From salmon to shad: Shifting sources of marine-derived nutrients in the Columbia River Basin

Ecology of Freshwater Fish



Like Pacific salmon (Oncorhynchus spp.), nonnative American shad (Alosa sapidissima) have the potential to convey large quantities of nutrients between the Pacific Ocean and freshwater spawning areas in the Columbia River Basin (CRB). American shad are now the most numerous anadromous fish in the CRB, yet the magnitude of the resulting nutrient flux owing to the shift from salmon to shad is unknown. Nutrient flux models revealed that American shad conveyed over 15,000 kg of nitrogen (N) and 3,000 kg of phosphorus (P) annually to John Day Reservoir, the largest mainstem reservoir in the lower Columbia River. Shad were net importers of N, with juveniles and postspawners exporting just 31% of the N imported by adults. Shad were usually net importers of P, with juveniles and postspawners exporting 46% of the P imported by adults on average. American shad contributed <0.2% of the total annual P load into John Day Reservoir, but during June when most adult shad are migrating into John Day Reservoir, they contributed as much as 2.0% of the P load. Nutrient inputs by American shad were similar to current but far less than historical inputs of Pacific salmon owing to their smaller size. Given the relatively high background P levels and low retention times in lower Columbia River reservoirs, it is unlikely that shad marine-derived nutrients affect nutrient balances or food web productivity through autotrophic pathways. However, a better understanding of shad spawning aggregations in the CRB is needed.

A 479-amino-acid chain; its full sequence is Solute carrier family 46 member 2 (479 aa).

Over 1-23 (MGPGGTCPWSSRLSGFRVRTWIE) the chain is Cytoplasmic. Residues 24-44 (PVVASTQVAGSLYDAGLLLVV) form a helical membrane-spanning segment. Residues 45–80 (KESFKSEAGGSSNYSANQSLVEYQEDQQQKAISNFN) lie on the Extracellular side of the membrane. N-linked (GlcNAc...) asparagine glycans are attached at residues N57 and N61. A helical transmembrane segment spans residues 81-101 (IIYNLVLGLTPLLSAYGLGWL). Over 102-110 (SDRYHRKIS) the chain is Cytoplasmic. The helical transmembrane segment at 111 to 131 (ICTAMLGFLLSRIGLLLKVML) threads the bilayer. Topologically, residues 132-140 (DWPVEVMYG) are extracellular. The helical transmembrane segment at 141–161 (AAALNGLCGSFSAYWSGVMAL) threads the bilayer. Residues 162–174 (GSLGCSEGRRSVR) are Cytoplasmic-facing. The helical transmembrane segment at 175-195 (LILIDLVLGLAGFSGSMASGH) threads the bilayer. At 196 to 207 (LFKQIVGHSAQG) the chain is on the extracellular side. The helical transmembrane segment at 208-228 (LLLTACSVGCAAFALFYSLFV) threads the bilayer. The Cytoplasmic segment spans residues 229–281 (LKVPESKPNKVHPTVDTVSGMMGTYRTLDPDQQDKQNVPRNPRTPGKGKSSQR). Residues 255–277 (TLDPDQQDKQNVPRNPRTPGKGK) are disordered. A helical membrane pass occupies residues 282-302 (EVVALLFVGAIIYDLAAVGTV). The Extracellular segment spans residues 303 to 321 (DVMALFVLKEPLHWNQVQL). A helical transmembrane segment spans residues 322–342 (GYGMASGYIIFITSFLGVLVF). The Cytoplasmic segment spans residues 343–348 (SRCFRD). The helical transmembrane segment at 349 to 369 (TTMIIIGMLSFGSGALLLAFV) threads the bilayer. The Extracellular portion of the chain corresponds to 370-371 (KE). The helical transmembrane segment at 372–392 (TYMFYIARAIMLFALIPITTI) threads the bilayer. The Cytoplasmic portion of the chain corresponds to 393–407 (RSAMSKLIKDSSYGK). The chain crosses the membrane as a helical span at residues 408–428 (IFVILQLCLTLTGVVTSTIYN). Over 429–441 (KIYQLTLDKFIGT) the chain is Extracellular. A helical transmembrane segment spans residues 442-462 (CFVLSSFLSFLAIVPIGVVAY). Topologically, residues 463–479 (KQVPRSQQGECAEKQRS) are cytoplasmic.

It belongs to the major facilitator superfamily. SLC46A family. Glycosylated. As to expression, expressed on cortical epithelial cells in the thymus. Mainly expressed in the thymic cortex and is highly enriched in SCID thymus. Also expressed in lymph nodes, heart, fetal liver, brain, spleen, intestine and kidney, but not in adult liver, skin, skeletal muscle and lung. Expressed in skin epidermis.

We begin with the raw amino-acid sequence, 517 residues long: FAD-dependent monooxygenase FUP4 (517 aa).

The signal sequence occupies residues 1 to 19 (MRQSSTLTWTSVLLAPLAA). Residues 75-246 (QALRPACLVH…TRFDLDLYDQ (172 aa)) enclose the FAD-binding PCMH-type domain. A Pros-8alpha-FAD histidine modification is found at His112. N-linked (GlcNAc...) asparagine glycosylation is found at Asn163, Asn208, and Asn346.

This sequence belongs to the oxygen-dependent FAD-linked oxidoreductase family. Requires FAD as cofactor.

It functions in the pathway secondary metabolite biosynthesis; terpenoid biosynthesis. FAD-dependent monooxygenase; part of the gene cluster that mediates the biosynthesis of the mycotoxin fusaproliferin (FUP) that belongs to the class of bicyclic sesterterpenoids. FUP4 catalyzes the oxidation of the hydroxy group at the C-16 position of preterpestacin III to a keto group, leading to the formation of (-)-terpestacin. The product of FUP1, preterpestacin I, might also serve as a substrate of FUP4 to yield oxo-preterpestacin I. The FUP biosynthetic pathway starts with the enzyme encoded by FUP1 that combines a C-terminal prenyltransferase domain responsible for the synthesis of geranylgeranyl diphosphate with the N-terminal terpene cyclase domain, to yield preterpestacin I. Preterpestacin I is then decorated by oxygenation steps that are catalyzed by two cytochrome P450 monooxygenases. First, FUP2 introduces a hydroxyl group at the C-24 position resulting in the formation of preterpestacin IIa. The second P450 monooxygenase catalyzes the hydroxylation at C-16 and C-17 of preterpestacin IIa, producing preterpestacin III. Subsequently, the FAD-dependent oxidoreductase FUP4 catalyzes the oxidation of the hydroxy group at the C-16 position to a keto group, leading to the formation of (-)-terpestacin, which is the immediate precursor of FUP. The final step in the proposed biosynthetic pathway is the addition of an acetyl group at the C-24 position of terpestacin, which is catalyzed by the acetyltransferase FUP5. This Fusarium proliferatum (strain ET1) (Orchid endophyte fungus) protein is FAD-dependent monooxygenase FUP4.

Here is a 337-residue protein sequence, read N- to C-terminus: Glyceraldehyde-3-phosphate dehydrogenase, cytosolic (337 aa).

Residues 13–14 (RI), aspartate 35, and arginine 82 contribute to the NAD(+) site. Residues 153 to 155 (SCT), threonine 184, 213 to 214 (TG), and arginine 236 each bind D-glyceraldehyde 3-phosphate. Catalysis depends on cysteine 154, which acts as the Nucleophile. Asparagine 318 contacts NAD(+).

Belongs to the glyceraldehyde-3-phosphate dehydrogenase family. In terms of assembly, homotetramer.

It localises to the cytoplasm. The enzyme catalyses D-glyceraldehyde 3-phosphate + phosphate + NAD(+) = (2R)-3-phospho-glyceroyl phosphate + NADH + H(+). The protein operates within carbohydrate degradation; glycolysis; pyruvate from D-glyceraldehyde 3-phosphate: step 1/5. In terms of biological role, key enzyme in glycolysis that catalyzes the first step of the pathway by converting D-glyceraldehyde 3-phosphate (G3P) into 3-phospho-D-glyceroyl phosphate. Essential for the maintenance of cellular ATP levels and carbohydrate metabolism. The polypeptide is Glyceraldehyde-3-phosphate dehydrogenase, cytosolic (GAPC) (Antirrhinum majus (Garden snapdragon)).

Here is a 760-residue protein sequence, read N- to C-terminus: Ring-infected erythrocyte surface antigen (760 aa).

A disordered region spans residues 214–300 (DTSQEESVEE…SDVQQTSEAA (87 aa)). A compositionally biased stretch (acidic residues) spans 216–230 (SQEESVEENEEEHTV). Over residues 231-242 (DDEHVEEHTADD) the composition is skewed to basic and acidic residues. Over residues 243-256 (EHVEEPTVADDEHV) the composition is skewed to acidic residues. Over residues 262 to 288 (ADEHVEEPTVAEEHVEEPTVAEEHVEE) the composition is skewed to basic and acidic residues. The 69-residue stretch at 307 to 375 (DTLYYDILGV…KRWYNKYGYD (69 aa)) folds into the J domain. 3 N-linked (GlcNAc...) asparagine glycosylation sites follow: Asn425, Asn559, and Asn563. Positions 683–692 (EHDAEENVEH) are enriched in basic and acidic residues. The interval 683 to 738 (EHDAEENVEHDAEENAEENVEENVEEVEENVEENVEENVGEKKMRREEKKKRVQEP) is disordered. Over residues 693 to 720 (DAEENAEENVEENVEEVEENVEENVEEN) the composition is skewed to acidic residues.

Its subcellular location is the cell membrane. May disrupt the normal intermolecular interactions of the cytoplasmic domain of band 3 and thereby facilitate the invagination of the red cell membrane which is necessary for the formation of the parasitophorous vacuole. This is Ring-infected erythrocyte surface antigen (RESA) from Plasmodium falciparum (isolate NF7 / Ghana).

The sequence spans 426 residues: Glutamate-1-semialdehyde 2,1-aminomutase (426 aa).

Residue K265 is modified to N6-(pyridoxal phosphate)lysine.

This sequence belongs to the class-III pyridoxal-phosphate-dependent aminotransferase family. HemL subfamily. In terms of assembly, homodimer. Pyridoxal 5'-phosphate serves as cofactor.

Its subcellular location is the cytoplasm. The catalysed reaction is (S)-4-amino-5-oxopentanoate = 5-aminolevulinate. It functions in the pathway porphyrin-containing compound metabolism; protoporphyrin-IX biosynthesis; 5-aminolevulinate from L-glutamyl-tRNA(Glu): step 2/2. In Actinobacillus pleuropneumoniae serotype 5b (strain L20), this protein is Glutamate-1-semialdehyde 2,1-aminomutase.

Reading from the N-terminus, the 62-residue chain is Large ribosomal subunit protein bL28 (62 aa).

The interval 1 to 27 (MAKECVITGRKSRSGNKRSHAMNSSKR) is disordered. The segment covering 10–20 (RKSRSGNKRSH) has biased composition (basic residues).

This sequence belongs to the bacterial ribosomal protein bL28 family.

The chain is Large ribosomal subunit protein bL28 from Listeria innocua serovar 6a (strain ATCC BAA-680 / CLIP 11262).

Study Area

Additional publication details

Publication type Article
Publication Subtype Journal Article
Title From salmon to shad: Shifting sources of marine-derived nutrients in the Columbia River Basin
Series title Ecology of Freshwater Fish
DOI 10.1111/eff.12348
Volume 27
Issue 1
Year Published 2018
Language English
Publisher Wiley
Contributing office(s) Western Fisheries Research Center
Description 13 p.
First page 310
Last page 322
Country United States
Other Geospatial Columbia River, John Day Reservoir